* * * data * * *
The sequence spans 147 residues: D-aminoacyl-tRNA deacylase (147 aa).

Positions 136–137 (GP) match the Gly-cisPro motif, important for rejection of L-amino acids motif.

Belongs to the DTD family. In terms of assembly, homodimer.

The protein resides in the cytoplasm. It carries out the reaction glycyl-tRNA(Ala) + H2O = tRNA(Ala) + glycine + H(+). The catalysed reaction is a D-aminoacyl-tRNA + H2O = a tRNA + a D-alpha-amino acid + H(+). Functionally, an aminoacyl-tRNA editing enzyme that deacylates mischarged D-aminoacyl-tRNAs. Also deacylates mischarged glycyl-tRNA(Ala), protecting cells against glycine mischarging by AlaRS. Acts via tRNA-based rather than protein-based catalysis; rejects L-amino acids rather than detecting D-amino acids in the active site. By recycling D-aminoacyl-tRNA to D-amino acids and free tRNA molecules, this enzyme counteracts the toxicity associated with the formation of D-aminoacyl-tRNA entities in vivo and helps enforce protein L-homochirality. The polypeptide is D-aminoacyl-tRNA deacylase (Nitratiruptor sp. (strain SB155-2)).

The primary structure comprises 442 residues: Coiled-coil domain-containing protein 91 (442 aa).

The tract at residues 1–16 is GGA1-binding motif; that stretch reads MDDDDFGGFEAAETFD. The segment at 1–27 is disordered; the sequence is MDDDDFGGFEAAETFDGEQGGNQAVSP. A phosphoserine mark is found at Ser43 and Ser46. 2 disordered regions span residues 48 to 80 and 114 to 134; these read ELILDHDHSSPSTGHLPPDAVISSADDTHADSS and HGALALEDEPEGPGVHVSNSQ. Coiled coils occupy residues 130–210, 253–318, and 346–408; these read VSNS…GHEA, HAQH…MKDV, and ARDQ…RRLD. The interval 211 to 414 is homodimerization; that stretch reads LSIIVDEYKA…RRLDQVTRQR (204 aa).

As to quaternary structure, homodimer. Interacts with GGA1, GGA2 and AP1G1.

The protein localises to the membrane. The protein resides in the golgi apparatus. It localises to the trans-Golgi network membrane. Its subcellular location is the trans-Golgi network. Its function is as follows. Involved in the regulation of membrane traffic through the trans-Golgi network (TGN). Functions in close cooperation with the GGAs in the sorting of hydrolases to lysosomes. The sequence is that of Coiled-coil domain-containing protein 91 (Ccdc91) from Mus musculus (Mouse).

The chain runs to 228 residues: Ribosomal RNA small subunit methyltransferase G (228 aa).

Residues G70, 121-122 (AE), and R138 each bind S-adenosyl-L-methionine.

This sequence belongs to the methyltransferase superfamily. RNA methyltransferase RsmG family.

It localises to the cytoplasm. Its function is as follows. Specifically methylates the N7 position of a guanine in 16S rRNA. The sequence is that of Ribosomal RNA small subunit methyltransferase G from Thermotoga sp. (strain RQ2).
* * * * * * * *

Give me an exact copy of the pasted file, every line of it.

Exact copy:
The sequence spans 147 residues: D-aminoacyl-tRNA deacylase (147 aa).

Positions 136–137 (GP) match the Gly-cisPro motif, important for rejection of L-amino acids motif.

Belongs to the DTD family. In terms of assembly, homodimer.

The protein resides in the cytoplasm. It carries out the reaction glycyl-tRNA(Ala) + H2O = tRNA(Ala) + glycine + H(+). The catalysed reaction is a D-aminoacyl-tRNA + H2O = a tRNA + a D-alpha-amino acid + H(+). Functionally, an aminoacyl-tRNA editing enzyme that deacylates mischarged D-aminoacyl-tRNAs. Also deacylates mischarged glycyl-tRNA(Ala), protecting cells against glycine mischarging by AlaRS. Acts via tRNA-based rather than protein-based catalysis; rejects L-amino acids rather than detecting D-amino acids in the active site. By recycling D-aminoacyl-tRNA to D-amino acids and free tRNA molecules, this enzyme counteracts the toxicity associated with the formation of D-aminoacyl-tRNA entities in vivo and helps enforce protein L-homochirality. The polypeptide is D-aminoacyl-tRNA deacylase (Nitratiruptor sp. (strain SB155-2)).

The primary structure comprises 442 residues: Coiled-coil domain-containing protein 91 (442 aa).

The tract at residues 1–16 is GGA1-binding motif; that stretch reads MDDDDFGGFEAAETFD. The segment at 1–27 is disordered; the sequence is MDDDDFGGFEAAETFDGEQGGNQAVSP. A phosphoserine mark is found at Ser43 and Ser46. 2 disordered regions span residues 48 to 80 and 114 to 134; these read ELILDHDHSSPSTGHLPPDAVISSADDTHADSS and HGALALEDEPEGPGVHVSNSQ. Coiled coils occupy residues 130–210, 253–318, and 346–408; these read VSNS…GHEA, HAQH…MKDV, and ARDQ…RRLD. The interval 211 to 414 is homodimerization; that stretch reads LSIIVDEYKA…RRLDQVTRQR (204 aa).

As to quaternary structure, homodimer. Interacts with GGA1, GGA2 and AP1G1.

The protein localises to the membrane. The protein resides in the golgi apparatus. It localises to the trans-Golgi network membrane. Its subcellular location is the trans-Golgi network. Its function is as follows. Involved in the regulation of membrane traffic through the trans-Golgi network (TGN). Functions in close cooperation with the GGAs in the sorting of hydrolases to lysosomes. The sequence is that of Coiled-coil domain-containing protein 91 (Ccdc91) from Mus musculus (Mouse).

The chain runs to 228 residues: Ribosomal RNA small subunit methyltransferase G (228 aa).

Residues G70, 121-122 (AE), and R138 each bind S-adenosyl-L-methionine.

This sequence belongs to the methyltransferase superfamily. RNA methyltransferase RsmG family.

It localises to the cytoplasm. Its function is as follows. Specifically methylates the N7 position of a guanine in 16S rRNA. The sequence is that of Ribosomal RNA small subunit methyltransferase G from Thermotoga sp. (strain RQ2).